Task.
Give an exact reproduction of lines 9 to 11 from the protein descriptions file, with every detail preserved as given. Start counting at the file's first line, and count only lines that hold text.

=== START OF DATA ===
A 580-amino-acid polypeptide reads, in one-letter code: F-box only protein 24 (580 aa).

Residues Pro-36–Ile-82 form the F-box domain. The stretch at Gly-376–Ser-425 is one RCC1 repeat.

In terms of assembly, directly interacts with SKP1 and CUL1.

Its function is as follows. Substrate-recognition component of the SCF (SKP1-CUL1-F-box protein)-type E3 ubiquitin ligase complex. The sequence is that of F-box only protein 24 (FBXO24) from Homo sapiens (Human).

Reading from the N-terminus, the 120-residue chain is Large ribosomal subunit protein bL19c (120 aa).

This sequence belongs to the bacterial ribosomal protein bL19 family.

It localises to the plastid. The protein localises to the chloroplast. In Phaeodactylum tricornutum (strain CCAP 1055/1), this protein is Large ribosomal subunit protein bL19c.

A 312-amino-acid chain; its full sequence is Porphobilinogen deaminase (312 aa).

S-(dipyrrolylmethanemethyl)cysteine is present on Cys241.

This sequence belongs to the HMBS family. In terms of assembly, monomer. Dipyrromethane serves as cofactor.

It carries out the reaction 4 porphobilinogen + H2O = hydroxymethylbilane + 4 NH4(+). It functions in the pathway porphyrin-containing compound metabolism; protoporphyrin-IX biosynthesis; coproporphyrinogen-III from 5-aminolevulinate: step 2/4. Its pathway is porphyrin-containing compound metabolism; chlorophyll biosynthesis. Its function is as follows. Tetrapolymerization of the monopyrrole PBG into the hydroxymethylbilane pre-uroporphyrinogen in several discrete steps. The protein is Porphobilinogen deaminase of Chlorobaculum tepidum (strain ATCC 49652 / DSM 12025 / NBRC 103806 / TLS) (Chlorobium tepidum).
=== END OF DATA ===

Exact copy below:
S-(dipyrrolylmethanemethyl)cysteine is present on Cys241.

This sequence belongs to the HMBS family. In terms of assembly, monomer. Dipyrromethane serves as cofactor.

It carries out the reaction 4 porphobilinogen + H2O = hydroxymethylbilane + 4 NH4(+). It functions in the pathway porphyrin-containing compound metabolism; protoporphyrin-IX biosynthesis; coproporphyrinogen-III from 5-aminolevulinate: step 2/4. Its pathway is porphyrin-containing compound metabolism; chlorophyll biosynthesis. Its function is as follows. Tetrapolymerization of the monopyrrole PBG into the hydroxymethylbilane pre-uroporphyrinogen in several discrete steps. The protein is Porphobilinogen deaminase of Chlorobaculum tepidum (strain ATCC 49652 / DSM 12025 / NBRC 103806 / TLS) (Chlorobium tepidum).